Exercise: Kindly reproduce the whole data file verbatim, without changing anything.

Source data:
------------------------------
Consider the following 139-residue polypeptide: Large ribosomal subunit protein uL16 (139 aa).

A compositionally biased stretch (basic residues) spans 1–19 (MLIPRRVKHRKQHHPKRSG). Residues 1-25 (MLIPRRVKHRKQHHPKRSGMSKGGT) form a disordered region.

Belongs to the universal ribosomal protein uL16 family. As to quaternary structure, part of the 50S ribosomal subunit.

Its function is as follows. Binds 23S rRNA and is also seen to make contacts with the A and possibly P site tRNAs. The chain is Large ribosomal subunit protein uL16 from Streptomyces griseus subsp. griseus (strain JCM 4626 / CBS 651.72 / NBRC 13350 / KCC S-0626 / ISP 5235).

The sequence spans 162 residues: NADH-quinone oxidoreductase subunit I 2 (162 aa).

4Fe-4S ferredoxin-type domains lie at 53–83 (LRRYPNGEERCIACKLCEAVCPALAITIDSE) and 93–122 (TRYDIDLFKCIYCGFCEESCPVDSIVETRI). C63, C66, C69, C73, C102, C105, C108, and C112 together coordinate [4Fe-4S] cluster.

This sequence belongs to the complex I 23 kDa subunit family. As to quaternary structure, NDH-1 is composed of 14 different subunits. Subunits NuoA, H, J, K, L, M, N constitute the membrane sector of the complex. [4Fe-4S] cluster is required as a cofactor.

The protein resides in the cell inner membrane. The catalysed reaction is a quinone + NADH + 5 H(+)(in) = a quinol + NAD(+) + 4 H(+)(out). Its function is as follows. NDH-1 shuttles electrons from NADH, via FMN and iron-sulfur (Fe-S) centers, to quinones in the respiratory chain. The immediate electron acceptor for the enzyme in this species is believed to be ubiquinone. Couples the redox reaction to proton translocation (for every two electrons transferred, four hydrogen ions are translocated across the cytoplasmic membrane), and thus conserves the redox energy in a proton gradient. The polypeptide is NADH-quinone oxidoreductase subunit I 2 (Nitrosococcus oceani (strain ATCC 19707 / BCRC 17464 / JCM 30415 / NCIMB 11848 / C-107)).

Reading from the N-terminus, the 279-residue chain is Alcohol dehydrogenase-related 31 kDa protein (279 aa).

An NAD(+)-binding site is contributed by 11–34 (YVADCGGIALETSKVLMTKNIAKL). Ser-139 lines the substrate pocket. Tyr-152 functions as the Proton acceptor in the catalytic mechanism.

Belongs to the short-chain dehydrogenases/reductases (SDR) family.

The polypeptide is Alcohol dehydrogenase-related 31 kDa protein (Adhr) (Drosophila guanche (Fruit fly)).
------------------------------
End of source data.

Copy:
Consider the following 139-residue polypeptide: Large ribosomal subunit protein uL16 (139 aa).

A compositionally biased stretch (basic residues) spans 1–19 (MLIPRRVKHRKQHHPKRSG). Residues 1-25 (MLIPRRVKHRKQHHPKRSGMSKGGT) form a disordered region.

Belongs to the universal ribosomal protein uL16 family. As to quaternary structure, part of the 50S ribosomal subunit.

Its function is as follows. Binds 23S rRNA and is also seen to make contacts with the A and possibly P site tRNAs. The chain is Large ribosomal subunit protein uL16 from Streptomyces griseus subsp. griseus (strain JCM 4626 / CBS 651.72 / NBRC 13350 / KCC S-0626 / ISP 5235).

The sequence spans 162 residues: NADH-quinone oxidoreductase subunit I 2 (162 aa).

4Fe-4S ferredoxin-type domains lie at 53–83 (LRRYPNGEERCIACKLCEAVCPALAITIDSE) and 93–122 (TRYDIDLFKCIYCGFCEESCPVDSIVETRI). C63, C66, C69, C73, C102, C105, C108, and C112 together coordinate [4Fe-4S] cluster.

This sequence belongs to the complex I 23 kDa subunit family. As to quaternary structure, NDH-1 is composed of 14 different subunits. Subunits NuoA, H, J, K, L, M, N constitute the membrane sector of the complex. [4Fe-4S] cluster is required as a cofactor.

The protein resides in the cell inner membrane. The catalysed reaction is a quinone + NADH + 5 H(+)(in) = a quinol + NAD(+) + 4 H(+)(out). Its function is as follows. NDH-1 shuttles electrons from NADH, via FMN and iron-sulfur (Fe-S) centers, to quinones in the respiratory chain. The immediate electron acceptor for the enzyme in this species is believed to be ubiquinone. Couples the redox reaction to proton translocation (for every two electrons transferred, four hydrogen ions are translocated across the cytoplasmic membrane), and thus conserves the redox energy in a proton gradient. The polypeptide is NADH-quinone oxidoreductase subunit I 2 (Nitrosococcus oceani (strain ATCC 19707 / BCRC 17464 / JCM 30415 / NCIMB 11848 / C-107)).

Reading from the N-terminus, the 279-residue chain is Alcohol dehydrogenase-related 31 kDa protein (279 aa).

An NAD(+)-binding site is contributed by 11–34 (YVADCGGIALETSKVLMTKNIAKL). Ser-139 lines the substrate pocket. Tyr-152 functions as the Proton acceptor in the catalytic mechanism.

Belongs to the short-chain dehydrogenases/reductases (SDR) family.

The polypeptide is Alcohol dehydrogenase-related 31 kDa protein (Adhr) (Drosophila guanche (Fruit fly)).